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The Big Leagues Go to WashingtonCongress and Sports Antitrust, 1951-1989$
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David George Surdam

Print publication date: 2015

Print ISBN-13: 9780252039140

Published to Illinois Scholarship Online: April 2017

DOI: 10.5406/illinois/9780252039140.001.0001

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The Future Arrives Via Cable Television 1989

The Future Arrives Via Cable Television 1989

Chapter:
(p.204) 14 The Future Arrives Via Cable Television 1989
Source:
The Big Leagues Go to Washington
Author(s):

David George Surdam

Publisher:
University of Illinois Press
DOI:10.5406/illinois/9780252039140.003.0014

This chapter focuses on the Congressional hearings of 1989 that addressed the issue of cable television's sports telecasts. For many years, Congress aided and abetted over-the-air television's dominance via antisiphoning regulations that restricted cable and pay-television access to many sporting events that were being telecast over-the-air for free. The intent of the regulations was to prevent programs from switching from free over-the-air to pay-television delivery. Home Box Office (HBO) filed suit over the antisiphoning rules and eventually won in court, thereby ending the antisiphoning regulation. The courts found that there was no evidence to suggest that cable television companies were going to usurp free television. With these developments, cable television was ready to compete with the networks and independent television stations. This chapter examines the 1989 hearings that revolved primarily around the New York Yankees' deal with the Madison Square Garden Network to show all the team's games on the cable channel. It also discusses the legal and economic aspects of whether cable telecasts of sporting events violated antitrust law.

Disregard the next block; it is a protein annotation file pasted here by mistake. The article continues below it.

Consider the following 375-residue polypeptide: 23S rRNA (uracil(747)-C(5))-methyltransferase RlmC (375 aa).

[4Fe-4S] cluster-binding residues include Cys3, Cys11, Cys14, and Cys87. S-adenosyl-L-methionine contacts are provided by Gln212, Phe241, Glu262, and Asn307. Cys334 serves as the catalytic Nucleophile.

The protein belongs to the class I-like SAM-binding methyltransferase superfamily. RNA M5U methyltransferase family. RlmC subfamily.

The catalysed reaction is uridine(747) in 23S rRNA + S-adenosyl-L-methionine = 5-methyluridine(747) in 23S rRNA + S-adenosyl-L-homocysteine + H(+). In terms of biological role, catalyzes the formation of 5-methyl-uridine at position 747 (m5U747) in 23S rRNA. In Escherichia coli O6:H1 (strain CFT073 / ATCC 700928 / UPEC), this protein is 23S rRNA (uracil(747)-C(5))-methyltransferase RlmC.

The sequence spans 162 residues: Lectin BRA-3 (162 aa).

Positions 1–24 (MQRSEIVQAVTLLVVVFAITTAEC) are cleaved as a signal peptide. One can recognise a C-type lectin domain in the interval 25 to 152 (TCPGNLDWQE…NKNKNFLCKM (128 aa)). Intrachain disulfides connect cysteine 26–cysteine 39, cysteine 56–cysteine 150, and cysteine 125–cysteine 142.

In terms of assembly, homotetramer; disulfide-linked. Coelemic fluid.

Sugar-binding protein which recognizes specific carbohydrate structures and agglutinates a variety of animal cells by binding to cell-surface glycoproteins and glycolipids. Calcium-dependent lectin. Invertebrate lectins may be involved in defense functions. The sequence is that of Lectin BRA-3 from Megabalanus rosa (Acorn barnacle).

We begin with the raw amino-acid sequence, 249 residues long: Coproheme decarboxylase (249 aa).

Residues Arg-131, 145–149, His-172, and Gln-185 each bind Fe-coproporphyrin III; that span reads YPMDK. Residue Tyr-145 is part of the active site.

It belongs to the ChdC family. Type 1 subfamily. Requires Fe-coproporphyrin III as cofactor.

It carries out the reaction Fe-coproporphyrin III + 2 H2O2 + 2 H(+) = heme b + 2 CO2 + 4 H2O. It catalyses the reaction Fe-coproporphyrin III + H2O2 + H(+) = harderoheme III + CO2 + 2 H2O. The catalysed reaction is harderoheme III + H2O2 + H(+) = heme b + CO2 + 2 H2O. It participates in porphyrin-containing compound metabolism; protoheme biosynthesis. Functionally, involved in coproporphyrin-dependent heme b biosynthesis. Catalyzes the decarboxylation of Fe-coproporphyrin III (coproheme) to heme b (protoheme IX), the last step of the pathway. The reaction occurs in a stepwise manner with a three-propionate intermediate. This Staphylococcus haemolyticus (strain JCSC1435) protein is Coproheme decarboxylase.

Keywords:   cable television, Congressional hearings, telecasts, Home Box Office, antisiphoning rules, free television, New York Yankees, Madison Square Garden Network, antitrust law, sports

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